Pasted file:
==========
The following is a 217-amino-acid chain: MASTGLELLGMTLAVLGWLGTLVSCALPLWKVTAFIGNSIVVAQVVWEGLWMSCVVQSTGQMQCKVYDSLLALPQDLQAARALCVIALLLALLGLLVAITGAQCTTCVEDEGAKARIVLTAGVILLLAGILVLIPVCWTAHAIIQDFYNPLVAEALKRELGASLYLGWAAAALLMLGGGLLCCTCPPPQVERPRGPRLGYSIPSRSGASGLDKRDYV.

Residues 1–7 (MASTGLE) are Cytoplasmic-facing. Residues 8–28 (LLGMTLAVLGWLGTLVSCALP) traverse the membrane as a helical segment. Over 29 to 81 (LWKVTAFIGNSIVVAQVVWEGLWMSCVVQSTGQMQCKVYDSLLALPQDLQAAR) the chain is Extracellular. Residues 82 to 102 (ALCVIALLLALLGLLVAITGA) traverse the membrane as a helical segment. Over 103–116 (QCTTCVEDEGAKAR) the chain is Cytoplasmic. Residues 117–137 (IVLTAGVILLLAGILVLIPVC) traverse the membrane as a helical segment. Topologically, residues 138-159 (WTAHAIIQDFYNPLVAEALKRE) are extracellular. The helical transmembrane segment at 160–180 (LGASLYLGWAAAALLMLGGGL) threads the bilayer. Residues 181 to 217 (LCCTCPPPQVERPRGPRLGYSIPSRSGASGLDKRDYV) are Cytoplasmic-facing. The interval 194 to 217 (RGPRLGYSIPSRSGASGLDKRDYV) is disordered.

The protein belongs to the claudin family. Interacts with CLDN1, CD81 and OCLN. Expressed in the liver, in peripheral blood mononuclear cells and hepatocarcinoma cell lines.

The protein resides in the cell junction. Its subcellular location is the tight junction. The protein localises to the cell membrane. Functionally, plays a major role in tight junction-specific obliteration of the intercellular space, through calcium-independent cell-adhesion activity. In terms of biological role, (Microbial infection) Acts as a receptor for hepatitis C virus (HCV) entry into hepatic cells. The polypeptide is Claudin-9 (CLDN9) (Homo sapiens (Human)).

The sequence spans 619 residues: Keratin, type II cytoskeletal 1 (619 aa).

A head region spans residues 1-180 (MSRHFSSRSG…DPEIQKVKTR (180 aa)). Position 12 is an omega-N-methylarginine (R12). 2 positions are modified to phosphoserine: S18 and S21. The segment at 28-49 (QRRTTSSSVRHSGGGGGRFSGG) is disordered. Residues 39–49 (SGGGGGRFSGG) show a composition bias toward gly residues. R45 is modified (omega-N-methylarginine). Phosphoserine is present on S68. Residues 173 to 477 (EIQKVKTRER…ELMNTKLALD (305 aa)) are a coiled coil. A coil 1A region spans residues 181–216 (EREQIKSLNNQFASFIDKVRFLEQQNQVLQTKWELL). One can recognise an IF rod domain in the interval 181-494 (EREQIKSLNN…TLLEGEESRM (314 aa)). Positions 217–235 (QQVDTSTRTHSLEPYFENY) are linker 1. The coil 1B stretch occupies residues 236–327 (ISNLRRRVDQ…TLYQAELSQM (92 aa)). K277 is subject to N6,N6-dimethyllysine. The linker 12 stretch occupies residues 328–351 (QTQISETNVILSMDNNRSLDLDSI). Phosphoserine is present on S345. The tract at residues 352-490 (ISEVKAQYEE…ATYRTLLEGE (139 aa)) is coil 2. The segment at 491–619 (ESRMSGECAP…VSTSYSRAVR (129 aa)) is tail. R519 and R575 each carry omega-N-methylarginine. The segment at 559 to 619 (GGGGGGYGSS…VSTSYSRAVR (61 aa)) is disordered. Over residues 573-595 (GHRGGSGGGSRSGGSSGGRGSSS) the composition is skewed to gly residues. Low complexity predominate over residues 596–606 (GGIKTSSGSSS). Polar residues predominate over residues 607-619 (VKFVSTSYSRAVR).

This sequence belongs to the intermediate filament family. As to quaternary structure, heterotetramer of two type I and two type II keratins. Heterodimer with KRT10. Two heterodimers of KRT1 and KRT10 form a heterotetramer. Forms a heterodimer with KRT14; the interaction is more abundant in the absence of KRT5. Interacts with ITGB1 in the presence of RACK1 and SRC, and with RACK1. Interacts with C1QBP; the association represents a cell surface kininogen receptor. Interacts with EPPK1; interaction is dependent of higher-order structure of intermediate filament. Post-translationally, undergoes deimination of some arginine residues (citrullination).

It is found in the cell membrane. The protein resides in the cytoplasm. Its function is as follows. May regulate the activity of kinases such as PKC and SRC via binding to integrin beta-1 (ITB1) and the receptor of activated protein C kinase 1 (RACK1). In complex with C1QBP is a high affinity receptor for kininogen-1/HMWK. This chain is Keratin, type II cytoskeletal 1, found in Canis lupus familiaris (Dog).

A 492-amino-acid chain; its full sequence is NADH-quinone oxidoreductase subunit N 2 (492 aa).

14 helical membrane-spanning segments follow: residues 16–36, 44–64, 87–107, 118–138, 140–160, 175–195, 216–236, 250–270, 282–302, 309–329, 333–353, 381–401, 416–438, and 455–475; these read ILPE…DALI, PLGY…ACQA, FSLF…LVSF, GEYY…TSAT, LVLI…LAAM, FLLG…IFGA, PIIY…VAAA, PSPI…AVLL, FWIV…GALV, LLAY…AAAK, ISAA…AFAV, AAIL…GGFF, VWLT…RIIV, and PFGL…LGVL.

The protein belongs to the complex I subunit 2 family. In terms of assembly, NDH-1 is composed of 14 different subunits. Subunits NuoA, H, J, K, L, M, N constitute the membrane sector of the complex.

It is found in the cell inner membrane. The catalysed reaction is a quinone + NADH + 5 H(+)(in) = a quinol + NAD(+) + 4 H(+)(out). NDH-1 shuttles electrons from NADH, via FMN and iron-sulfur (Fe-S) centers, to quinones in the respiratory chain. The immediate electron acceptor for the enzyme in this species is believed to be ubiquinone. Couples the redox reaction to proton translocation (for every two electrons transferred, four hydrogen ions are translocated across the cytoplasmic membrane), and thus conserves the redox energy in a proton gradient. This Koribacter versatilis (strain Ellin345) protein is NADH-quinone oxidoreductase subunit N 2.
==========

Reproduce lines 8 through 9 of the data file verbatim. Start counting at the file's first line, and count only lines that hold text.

It is found in the cell membrane. The protein resides in the cytoplasm. Its function is as follows. May regulate the activity of kinases such as PKC and SRC via binding to integrin beta-1 (ITB1) and the receptor of activated protein C kinase 1 (RACK1). In complex with C1QBP is a high affinity receptor for kininogen-1/HMWK. This chain is Keratin, type II cytoskeletal 1, found in Canis lupus familiaris (Dog).

A 492-amino-acid chain; its full sequence is NADH-quinone oxidoreductase subunit N 2 (492 aa).